Today is my mom's fake birthday--the one we've always celebrated in our family. I know, I know. You're probably confused since I just wrote last week about her being born on the same day as Shaka/Buddha/Siddhartha, which is April 8.
Here's what happened. When my mother was approaching school age, her father decided he'd like her to start a year early. I think he discovered that his third child (and second daughter) was pretty bright for her age, and he didn't want her wasting a year hanging around the house when she could be learning. At that time in Japan, the cut-off ended with those kids whose birthdays fell on April 1 and beyond. They would have to wait until the following year to enroll. Since my mom was born on April 8, her father decided to fake some documents indicating that her birthday was March 31.
Well, it worked. For awhile. Eventually, authorities discovered the fraud and fined him. But that extra year of schooling she got helped later on when an unfortunate set of circumstances caused her to have to work at age 13. Because Japanese schools are so advanced (remember, kids would to go to school on Saturdays and only had one month of summer vacation), my mother's education compared to an American counterpart's was probably at a high school level.
When my mother was five, the great Tokyo earthquake leveled her parents' business. Her father (a barber) and her mother (a hair stylist) owned a salon which employed several workers. But the earthquake caused a devastating fire that burned down the city of mostly paper houses along with my grandparents' beauty shop.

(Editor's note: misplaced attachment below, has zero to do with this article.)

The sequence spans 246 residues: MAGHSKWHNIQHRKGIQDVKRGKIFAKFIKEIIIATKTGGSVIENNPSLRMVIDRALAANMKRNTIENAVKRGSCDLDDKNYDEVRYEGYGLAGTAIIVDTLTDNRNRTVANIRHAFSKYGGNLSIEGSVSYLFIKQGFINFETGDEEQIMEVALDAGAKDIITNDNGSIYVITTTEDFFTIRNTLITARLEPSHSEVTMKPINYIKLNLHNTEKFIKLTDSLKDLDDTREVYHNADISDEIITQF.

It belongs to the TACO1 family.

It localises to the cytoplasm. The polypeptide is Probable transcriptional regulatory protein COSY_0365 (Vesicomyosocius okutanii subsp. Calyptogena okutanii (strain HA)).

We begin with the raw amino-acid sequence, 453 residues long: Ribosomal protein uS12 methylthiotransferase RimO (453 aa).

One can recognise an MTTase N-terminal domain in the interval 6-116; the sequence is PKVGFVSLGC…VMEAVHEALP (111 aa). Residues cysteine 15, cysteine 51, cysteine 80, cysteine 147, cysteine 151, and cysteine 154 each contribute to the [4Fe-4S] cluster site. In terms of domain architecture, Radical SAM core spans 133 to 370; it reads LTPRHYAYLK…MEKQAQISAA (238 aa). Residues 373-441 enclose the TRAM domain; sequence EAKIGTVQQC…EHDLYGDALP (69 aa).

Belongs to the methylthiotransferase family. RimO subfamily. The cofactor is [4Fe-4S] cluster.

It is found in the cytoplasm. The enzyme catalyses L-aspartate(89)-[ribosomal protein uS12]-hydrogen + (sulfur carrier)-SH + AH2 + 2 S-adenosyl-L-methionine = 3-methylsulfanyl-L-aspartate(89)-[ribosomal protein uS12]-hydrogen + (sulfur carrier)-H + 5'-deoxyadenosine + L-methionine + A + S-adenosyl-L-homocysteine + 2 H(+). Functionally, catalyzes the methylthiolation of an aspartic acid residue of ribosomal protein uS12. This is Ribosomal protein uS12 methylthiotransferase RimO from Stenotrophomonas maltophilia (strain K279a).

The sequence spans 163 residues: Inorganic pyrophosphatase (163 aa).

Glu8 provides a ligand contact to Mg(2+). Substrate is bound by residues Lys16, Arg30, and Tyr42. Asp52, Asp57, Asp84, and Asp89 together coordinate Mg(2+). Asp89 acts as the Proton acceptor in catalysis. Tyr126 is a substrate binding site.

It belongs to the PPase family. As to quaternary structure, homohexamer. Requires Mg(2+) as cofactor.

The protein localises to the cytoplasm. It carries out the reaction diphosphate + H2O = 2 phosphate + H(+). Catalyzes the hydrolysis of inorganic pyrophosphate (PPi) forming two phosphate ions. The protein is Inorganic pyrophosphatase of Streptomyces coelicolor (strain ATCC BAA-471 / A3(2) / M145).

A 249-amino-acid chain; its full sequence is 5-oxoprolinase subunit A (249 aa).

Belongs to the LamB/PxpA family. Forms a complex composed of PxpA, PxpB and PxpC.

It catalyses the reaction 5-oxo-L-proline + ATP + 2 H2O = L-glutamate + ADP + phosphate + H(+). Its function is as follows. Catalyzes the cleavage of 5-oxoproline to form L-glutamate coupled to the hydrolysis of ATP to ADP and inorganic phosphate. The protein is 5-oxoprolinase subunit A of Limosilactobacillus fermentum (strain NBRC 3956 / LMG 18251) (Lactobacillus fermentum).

Almost a year later, just as he completed rebuilding the family business, my grandfather became very ill. Instead of seeing a doctor, he nursed himself at home. One week later, he was dead from appendicitis. With five children suddenly fatherless, my grandmother had no time to grieve. The kids (2, 4, 6, 8, and 10 years old) pretty much looked after each other while she travelled the city styling the hair of wealthy geisha.
My mother remembers not wanting to go home after school to an empty and cold house. Instead, she would sit for hours on a hill overlooking her home waiting for the signal (lights on in the house) that her mother was home.
Eventually, my grandmother couldn't juggle all the children and work, too. There was no welfare system then, and no relatives to help out so my mother's mother told her two oldest daughters that they'd have to get jobs. Imagine being 13 years old and sent to another city to not only live with strangers, but to be their servant, too. My mother recalls crying a lot because as she hoisted her employer's baby onto her back, she imagined being in school adjusting a backpack filled with books. Instead, here she was being someone's nanny with her entire pay going home to take care of her siblings.
Around the time she turned 20, my mother was finally able to escape her circumstances. Back home again, she returned to school and even found an office job. But as Fate would have it, World War II soon began and my mother, along with many others, would often be forced to run to bomb shelters. Once again, Tokyo was leveled--this time by the bombing campaign of the U.S. and its allies.
One of the fortunate ones, my mother suffered no visible physical injuries, but her hearing has never been good and I wonder if bombs were the culprit.
Still, in spite of her horror stories of war and poverty, my mom always seems to be happy. Besides telling terrible jokes (they're rarely funny), she loves to laugh (especially at her own terrible jokes).
Here's a photo of her in Germany in the early 1950's. A class-A seamstress, she probably made that outfit she's wearing.
btw, the kanji for Yuriko, my mother's name, means lily.
HAPA birthday, Lily.
Your Hip Hapa,